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Separation After Childbirth

Updated: Jul 4, 2022

The bond parents make with their children after birth is crucial to ensuring strong brain

development and adaptation to the new world around them. A newborn child may have

imprints of separation when they’re taken away from their parents after birth. Whether it

be to get washed, measured and weighed, or other forms of testing, a newborn child

being separated from their parents, even for just a short period of time, can lead to

childhood trauma.

Premature babies, for instance, are separated from their parents and are cared for in

neonatal intensive care units. Twenty or forty years ago these facilities weren’t designed

to keep close contact between parents and their children. Parents had perhaps a few

hours a day to visit and spend time with their child. Children might have been separated

from their parents for weeks or even months. However, nowadays most neonatal units

are more focused on ensuring parents bond with their child frequently and in close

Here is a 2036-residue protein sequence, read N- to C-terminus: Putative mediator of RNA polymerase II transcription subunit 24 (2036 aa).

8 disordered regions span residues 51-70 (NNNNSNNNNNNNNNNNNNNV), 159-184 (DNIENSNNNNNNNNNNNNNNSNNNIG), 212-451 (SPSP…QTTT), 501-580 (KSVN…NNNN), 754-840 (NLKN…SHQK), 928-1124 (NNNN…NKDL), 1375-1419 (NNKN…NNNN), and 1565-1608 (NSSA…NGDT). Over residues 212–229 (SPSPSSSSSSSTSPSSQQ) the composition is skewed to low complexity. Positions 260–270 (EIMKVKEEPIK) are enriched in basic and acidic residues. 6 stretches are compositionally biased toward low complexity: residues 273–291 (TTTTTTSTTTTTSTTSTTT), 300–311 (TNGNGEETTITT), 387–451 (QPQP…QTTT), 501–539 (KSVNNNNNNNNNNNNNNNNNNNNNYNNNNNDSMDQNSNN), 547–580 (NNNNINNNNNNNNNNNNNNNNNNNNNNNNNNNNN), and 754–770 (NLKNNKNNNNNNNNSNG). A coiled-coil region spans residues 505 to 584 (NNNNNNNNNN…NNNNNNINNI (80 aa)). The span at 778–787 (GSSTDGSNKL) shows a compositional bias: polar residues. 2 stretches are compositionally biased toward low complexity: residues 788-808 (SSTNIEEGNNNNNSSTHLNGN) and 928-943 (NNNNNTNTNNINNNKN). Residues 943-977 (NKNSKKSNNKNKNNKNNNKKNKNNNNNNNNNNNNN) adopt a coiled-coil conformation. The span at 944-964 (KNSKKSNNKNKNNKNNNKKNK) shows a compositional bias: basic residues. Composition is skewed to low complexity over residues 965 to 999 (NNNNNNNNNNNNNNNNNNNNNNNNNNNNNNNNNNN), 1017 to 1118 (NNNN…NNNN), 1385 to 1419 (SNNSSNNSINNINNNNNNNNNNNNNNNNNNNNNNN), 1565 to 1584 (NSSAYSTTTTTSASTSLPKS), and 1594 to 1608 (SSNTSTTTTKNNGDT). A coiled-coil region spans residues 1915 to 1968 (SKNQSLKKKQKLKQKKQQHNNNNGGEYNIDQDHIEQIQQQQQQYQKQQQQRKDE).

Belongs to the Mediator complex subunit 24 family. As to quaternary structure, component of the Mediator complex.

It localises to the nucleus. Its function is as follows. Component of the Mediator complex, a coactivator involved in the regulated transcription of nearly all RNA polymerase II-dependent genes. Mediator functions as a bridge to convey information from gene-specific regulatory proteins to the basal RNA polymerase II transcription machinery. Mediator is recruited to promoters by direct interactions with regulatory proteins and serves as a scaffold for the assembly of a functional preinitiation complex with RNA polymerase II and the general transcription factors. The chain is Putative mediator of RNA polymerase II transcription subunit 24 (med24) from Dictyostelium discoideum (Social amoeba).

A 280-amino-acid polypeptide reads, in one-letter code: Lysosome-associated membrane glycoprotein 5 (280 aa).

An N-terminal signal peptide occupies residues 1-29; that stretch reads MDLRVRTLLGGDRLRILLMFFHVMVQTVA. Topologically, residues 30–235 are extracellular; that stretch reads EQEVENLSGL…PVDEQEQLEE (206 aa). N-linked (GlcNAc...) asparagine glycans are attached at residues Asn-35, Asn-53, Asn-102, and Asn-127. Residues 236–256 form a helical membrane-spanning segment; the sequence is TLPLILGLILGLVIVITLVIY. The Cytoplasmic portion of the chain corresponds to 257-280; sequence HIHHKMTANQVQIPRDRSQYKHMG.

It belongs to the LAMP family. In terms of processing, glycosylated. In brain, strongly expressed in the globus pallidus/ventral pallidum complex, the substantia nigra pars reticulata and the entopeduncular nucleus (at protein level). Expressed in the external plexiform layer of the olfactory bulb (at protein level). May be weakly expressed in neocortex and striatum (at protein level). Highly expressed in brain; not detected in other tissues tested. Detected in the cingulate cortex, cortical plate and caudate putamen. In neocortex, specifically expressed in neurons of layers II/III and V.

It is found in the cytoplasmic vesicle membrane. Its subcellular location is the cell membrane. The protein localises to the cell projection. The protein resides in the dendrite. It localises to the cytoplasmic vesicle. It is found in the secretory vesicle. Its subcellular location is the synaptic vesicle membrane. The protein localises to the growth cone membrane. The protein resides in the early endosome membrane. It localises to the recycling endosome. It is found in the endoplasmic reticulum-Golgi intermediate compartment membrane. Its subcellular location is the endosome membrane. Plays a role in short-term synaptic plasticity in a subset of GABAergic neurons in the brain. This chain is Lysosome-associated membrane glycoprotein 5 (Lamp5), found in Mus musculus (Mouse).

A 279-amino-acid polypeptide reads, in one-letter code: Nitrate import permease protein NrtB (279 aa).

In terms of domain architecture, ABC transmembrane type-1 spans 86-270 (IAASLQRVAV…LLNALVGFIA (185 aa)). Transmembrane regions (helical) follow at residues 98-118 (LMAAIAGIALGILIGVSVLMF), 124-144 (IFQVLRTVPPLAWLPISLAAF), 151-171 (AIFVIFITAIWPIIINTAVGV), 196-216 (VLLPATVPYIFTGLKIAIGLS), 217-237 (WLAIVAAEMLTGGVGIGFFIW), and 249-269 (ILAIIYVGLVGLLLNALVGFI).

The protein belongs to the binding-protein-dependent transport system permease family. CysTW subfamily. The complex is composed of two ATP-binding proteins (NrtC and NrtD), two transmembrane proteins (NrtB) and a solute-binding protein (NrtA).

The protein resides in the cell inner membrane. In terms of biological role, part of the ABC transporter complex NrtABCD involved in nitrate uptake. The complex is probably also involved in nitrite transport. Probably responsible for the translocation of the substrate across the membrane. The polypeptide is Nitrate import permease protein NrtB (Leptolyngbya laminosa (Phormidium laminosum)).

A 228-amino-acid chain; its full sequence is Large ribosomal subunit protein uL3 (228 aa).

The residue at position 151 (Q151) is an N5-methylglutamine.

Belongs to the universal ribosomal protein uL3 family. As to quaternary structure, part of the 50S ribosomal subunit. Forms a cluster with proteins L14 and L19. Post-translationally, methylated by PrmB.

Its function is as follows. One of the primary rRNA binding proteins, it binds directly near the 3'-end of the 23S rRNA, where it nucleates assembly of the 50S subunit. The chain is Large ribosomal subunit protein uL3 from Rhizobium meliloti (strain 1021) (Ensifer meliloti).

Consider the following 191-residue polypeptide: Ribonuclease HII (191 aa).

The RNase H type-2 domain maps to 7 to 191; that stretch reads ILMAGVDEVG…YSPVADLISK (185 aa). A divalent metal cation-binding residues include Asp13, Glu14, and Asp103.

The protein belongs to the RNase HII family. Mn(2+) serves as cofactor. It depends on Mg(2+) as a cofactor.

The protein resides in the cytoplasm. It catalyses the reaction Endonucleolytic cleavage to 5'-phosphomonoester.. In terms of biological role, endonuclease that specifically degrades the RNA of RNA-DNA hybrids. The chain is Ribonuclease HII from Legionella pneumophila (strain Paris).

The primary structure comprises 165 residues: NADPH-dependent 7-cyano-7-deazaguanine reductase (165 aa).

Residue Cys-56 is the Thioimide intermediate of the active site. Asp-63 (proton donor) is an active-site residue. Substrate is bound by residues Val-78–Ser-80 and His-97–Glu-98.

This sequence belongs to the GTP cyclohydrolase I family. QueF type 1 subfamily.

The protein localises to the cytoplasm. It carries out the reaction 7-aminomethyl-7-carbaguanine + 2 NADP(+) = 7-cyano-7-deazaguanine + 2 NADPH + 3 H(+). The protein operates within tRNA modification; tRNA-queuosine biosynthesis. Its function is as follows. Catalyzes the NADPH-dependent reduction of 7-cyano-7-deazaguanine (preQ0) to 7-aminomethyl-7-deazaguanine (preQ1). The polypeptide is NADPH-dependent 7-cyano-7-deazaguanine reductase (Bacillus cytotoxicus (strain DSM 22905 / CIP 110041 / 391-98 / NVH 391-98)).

proximity, as research has shown the importance this bond has on early childhood

development. A strong parent-child bond requires love, comfort, warmth and

connection. The child will hold onto these attributes as they grow and will eventually

pass them along to their children.

If pain and isolation are present from the start of the child’s life, and these feelings are

left untreated, the child could perceive this as their “norm” and always remember the

the pain of the separation from their parents. Sadly, newborns who spend more time with

machines, lights and incubators, rather than with their parents, will become closer to

machines rather than people.

The following often occur later in life for newborns that are separated at birth from their

parents for an extended period of time: